Tales from Our Tri Goddesses

Elaine’s Story: I’m a member of the “Sisterhood,” women between 45 and 60 or so who meet together twice a month to support each other, learn new things, grow in faith, etc. We are based at the First United Methodist Church of Ann Arbor. We were on a “Flygirlz” trip last year ElaineBtogether at Niagara Falls doing a bicycle wine tour (among many other fun things) when Kim G. began talking about the Tri Goddess event. A number of us “women of faith” who are trying to improve our health and age as gracefully as we can decided to give it a try and set a goal of competing in this all-women event in June. We had Eva come and talk with us last January and we were even more inspired to give the event a try (tri!).

We have now encouraged each other via our meet-up site, in church, on Facebook, and in training this spring. I believe there are four of us registered for Tri Goddess — Laura F., Linda L., Cathy P., and me. Kim, unfortunately, will be on a church youth group service trip and cannot participate. Thank you for the inspiration!

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Stacey’s Story: I hate running. I put up with it in my office lunch group StaceyTGTbecause it’s social, and I’m likely as not to bail at the 3-mile mark. I’ve done a few 5Ks and even did the 5+10K Turkey Trot as a challenge (I walked a lot of it). As a contrast, I grew up loving open-water swimming. I bike 3.5 miles each way to work if it’s above freezing. I cannot remember a time before I had a bike to ride, nor can I recall a time when I couldn’t swim. Sometime late last year, it dawned on me: why on earth haven’t I tried out a triathlon yet?

I looked around a little. I didn’t want a race race but rather something friendly where I could bring my trusty commuter mountain bike and not look like the odd man out. I found the Tri Goddess race and it seemed like the perfect fit! It’s time but geared toward making first-timers like me feel welcome. I signed up in February after failing to convince any of my friends to join me. By March 1, I knew I was pregnant with my first child. I’ll be quite a bit slower and a bit heavier than I was expecting to be, but I finally got my race buddy!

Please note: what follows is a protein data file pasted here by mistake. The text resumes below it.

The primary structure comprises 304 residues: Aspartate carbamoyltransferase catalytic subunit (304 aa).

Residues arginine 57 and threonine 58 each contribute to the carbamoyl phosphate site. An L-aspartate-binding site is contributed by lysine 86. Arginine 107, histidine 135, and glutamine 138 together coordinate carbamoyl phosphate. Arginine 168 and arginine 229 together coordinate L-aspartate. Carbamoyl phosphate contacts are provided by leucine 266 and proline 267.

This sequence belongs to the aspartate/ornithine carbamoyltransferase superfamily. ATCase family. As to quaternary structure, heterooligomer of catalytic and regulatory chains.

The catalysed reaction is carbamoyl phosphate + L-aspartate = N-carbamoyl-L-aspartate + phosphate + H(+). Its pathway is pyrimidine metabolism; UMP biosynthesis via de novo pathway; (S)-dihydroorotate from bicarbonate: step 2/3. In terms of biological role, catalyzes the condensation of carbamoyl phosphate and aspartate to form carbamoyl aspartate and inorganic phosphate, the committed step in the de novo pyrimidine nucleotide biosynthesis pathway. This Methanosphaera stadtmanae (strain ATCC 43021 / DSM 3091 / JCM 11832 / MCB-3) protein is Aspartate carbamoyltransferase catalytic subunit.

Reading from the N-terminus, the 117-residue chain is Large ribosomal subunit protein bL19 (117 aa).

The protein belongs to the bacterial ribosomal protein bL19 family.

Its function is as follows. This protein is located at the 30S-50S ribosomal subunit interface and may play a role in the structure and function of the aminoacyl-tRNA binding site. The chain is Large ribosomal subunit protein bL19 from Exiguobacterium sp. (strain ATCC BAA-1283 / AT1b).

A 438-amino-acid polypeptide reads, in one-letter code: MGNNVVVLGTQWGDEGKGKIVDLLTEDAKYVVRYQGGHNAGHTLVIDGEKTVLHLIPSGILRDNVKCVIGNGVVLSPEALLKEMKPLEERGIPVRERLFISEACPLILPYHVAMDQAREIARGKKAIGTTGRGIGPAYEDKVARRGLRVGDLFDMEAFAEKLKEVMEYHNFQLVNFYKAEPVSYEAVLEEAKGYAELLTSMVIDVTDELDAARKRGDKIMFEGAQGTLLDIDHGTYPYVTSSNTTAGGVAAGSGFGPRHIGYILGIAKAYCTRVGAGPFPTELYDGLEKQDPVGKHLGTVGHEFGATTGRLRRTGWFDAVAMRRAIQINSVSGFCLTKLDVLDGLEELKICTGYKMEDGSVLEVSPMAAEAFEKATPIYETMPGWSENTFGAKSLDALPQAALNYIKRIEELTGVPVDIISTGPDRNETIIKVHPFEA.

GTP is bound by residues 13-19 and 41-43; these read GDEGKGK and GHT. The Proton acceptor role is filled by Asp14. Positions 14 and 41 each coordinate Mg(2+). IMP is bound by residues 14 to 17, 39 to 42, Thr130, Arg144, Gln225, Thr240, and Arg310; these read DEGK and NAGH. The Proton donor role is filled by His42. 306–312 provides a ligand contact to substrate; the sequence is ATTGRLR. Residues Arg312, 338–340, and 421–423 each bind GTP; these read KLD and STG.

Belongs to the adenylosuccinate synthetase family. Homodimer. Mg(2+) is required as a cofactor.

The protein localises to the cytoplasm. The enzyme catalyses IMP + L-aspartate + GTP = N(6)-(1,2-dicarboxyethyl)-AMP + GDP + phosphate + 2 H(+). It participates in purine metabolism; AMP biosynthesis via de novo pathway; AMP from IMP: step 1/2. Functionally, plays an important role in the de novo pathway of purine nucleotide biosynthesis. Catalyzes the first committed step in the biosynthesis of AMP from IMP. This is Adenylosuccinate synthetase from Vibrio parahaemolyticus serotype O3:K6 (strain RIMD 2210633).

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Letty’s Story: My 7-year-old son learned how to ride a bike without training wheels before I learned how to ride a bike. Go ahead and take a second to laugh. I grew up on 10 acres with three horses and a gravel road in the country in western Pennsylvania. I played with Barbies, did ballet, did gymnastics, and did a lot of reading growing up. After my parents divorced, my mom and I moved to a new home. I was 16, so I got my driver’s license. I never had the opportunity to ride a bike around the neighborhood because a car was much cooler… so I never had the chance to ride a bike.

Fast forward several years. After having my third child, the weight was not coming off as quickly as it should have from walking, so I decided to try running. I hadn’t run since I did one year of track in high school (I wanted to quit track, but my mom made me stay with the sport until the season was over). When our third baby was about six weeks old, I started alternating walking and running for a few minutes each on the treadmill several nights per week. I told my friend and college sorority sister, Rachel, that I had started running, and she suggested that we run a 5K on Labor Day. I took up her challenge and finally, in mid-August, I was able to run for three miles straight. On Labor Day, I ran my first 5K in 33:20, just 12 weeks after my third child was born.

I caught the running bug! I began doing some 5K races, I did the Pittsburgh Marathon on a relay team in 2010, I did a 10K, etc. In the spring of 2010, my huband decided to do the Akron Marathon, and I decided to do the half marathon along with him. Soon after I’d decided to do the half, I found out about a group of women called the Mighty Tri Girls, who train for triathlons at all levels. I emailed the coach, Sue W., and she told me about a fall half-marathon training group. I began training with them that August.

Sue encouraged me to join the Mighty Tri LettyGirls, and I had to break the news to her that I had never ridden a bike. In Sue’s positive fashion, she encouraged me to do   it and told me she would teach me. That September, I ran my half (running the first eight miles with my husband) in 2:11. It was a great experience! And now, onto the hard part: riding a bike. In October, Sue gave me my first lesson at a local park. She ran alongside me, holding onto the back of the bike. I felt as though it were possible for me to ride!